Neutering dogs - from a man's perspective

Patty Khuly, DVM
Written by:
Published: May 15, 2009
Neutering dogs - from a man's perspective

No, I didn’t suddenly grow a pair overnight. But I do have plenty of first-hand experience on this issue. Though women serve as the primary caretakers when it comes to pets’ veterinary needs (in the U.S., about 3 to 1 over men), a surprising percentage of my own clients come from the testosterone-rich crowd among us. 

These Miami men are usually educated and polite Hispanic males, but I get all ethnicities, races and classes, too. And, as you might imagine, plenty of “dogs” happy to ogle at a veterinarian sporting high heels and a librarian look (the glasses help). 

Yesterday’s client was pretty typical of most of my male clients. A former rottweiler owner, he’d finally settled down to a pair of shelter pups of a smaller, Shih-tzu-ish type (perhaps a concession to his new wife?). 

Because “Double” and “Trouble” had presented for their last well-puppy visits, discussing neutering was on my agenda. As usual, I steeled myself against the protests I normally have to overcome when braving these perilous waters with male clients of the visibly macho, athletic persuasion. Treading lightly, I advanced the topic. And, to my surprise, he blurted out, “Oh yes, please! How soon?” 

Surprised and intrigued by this seemingly sudden change of heart, I couldn’t help but remind him how difficult it had been for me to convince him to neuter his rottweilers––one, in particular, who had suffered significant distress with a recalcitrant prostatic condition (neutering is the ideal “cure” for these patients). 

That’s why I posed the question that was on my mind: Do you think it might be different for you this time because they’re small dogs?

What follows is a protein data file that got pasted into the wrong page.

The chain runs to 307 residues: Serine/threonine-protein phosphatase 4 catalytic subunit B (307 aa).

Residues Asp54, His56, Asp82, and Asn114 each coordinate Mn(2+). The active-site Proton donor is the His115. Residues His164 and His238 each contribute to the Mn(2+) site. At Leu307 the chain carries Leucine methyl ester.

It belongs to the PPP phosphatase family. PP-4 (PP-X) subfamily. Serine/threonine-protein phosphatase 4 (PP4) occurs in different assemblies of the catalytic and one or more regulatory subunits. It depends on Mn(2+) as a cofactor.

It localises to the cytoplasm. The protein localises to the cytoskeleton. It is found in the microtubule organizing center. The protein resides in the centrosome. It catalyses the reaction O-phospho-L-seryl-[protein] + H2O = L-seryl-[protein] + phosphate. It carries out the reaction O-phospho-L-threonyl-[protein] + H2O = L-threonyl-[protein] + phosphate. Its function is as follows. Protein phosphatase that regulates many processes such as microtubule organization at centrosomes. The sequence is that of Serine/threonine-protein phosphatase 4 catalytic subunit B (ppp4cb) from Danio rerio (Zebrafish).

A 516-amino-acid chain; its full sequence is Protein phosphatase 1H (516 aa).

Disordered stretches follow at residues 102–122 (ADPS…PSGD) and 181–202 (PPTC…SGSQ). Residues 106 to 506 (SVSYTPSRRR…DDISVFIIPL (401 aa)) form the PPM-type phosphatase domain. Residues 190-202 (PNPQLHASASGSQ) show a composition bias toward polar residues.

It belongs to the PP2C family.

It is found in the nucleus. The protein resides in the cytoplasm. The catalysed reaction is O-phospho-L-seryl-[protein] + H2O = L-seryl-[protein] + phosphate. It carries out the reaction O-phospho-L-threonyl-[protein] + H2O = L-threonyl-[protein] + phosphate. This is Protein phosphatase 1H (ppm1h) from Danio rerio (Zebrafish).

The answer arrived hesitatingly, but he eventually confessed that it had been easier for him to identify personally with his larger dogs in this regard. He’d been resistant because of the empathy he’d felt for his rottweilers’ loss of “manliness.” With these smaller dogs, not only were they less macho by design, but their fluffiness made their testicles an “out of sight, out of mind,” non-issue.  

Interesting, right? 

The inappropriate marking behavior was already starting to show, he also explained. Whereas it had been easier to curtail his larger dogs’ indoor marking, the little ones occasionally urinated with impunity on furniture by virtue of their underfoot dimensions and their fluffy stealth. Hence, the request for sooner-rather-than-later sterilization. 

This honest response jibed well with my typical findings. Though I seldom ask outright about male outlooks on neutering (some men can be quite hostile on the subject), I will query the occasional, receptive man. Not only does this build my confidence with respect to how to approach other men, it means I gain critical knowledge on how to do battle when neutering becomes essential for an individual dog’s health.

It’s like Sun Tzu said in The Art of War (and Machiavelli parroted) “Know thy lot, Know thine enemies, Know thyself.”

And, just in case you think me too willing to consider this an adversarial issue, I’ll quote Ulysses S. Grant, too: “I never advocated war except as a means of peace.”

‘Nuff said. 

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